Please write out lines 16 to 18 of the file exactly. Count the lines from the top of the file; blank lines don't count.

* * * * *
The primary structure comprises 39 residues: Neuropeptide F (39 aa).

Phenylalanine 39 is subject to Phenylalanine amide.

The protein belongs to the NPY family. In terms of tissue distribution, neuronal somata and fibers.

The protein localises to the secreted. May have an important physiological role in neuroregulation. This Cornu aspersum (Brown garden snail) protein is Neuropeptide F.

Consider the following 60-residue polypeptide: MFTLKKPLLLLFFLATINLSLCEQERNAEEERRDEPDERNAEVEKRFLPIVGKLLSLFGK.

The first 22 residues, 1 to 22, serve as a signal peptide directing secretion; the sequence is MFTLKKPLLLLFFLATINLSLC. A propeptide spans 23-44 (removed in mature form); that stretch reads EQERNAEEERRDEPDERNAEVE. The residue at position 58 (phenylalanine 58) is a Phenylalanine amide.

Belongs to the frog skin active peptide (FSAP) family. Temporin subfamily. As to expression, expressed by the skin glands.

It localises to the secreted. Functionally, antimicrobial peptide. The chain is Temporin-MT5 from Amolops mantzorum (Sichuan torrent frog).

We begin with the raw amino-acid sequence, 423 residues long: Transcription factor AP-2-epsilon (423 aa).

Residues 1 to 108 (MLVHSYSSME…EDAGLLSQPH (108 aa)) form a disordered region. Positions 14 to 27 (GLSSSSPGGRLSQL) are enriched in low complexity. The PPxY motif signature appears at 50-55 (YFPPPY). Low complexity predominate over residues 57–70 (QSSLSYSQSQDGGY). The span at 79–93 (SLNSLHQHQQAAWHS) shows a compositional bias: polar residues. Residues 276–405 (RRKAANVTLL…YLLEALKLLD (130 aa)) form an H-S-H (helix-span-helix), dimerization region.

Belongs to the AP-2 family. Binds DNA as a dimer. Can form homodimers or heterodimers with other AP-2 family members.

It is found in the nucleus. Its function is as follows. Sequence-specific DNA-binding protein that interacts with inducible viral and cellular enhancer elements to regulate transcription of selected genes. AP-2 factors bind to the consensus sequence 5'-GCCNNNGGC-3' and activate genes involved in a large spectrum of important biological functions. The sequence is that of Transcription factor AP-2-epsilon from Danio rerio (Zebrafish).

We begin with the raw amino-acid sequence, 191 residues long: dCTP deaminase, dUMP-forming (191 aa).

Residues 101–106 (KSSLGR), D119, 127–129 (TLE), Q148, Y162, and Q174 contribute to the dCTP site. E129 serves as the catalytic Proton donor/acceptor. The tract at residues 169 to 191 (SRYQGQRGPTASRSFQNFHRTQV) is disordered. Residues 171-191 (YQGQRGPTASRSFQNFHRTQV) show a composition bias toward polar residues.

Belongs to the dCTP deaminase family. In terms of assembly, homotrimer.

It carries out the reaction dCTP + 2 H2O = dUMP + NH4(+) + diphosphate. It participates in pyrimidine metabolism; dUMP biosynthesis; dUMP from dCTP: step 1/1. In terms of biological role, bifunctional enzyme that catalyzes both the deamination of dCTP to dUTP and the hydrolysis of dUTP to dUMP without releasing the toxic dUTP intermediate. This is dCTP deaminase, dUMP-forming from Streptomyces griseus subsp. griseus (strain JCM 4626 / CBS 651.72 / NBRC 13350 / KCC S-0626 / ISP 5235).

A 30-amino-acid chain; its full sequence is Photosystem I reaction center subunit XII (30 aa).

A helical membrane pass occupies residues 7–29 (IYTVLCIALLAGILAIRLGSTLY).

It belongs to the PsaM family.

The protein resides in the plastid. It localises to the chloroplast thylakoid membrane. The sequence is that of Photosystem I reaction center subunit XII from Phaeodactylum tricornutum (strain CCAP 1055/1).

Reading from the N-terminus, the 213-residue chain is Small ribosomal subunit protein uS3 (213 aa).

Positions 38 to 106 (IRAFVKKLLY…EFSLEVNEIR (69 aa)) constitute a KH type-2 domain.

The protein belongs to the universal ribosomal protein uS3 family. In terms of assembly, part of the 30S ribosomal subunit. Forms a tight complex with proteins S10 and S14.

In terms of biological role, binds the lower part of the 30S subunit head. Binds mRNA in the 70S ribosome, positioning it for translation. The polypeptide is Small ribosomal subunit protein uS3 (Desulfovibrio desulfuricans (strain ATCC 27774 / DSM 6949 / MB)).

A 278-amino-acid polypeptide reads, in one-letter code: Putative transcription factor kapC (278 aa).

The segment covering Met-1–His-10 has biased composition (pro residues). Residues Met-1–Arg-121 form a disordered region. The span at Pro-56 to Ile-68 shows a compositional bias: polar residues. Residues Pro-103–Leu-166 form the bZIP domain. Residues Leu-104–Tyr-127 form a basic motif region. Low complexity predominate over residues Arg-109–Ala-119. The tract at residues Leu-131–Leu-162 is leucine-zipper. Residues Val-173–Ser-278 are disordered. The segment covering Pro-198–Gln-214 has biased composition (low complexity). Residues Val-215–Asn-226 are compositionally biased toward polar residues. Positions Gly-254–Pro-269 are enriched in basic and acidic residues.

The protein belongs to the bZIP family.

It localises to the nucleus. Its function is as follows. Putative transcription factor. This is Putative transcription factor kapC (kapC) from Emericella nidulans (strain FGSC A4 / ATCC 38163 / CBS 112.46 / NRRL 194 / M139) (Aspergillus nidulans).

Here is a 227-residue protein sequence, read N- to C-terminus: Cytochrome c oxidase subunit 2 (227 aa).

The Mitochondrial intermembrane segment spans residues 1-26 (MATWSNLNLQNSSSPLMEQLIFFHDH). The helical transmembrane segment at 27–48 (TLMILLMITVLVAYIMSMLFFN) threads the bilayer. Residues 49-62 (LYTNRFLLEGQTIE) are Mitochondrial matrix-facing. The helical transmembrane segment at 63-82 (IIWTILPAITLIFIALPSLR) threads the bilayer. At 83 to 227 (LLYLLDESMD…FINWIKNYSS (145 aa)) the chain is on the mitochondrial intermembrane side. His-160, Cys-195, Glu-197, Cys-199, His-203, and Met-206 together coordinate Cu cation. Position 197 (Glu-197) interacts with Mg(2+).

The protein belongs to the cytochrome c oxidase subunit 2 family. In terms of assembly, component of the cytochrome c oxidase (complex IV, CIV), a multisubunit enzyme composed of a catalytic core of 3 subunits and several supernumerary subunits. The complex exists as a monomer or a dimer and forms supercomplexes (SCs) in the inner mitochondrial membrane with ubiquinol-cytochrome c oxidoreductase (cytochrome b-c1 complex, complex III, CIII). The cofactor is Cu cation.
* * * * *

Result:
It carries out the reaction dCTP + 2 H2O = dUMP + NH4(+) + diphosphate. It participates in pyrimidine metabolism; dUMP biosynthesis; dUMP from dCTP: step 1/1. In terms of biological role, bifunctional enzyme that catalyzes both the deamination of dCTP to dUTP and the hydrolysis of dUTP to dUMP without releasing the toxic dUTP intermediate. This is dCTP deaminase, dUMP-forming from Streptomyces griseus subsp. griseus (strain JCM 4626 / CBS 651.72 / NBRC 13350 / KCC S-0626 / ISP 5235).

A 30-amino-acid chain; its full sequence is Photosystem I reaction center subunit XII (30 aa).

A helical membrane pass occupies residues 7–29 (IYTVLCIALLAGILAIRLGSTLY).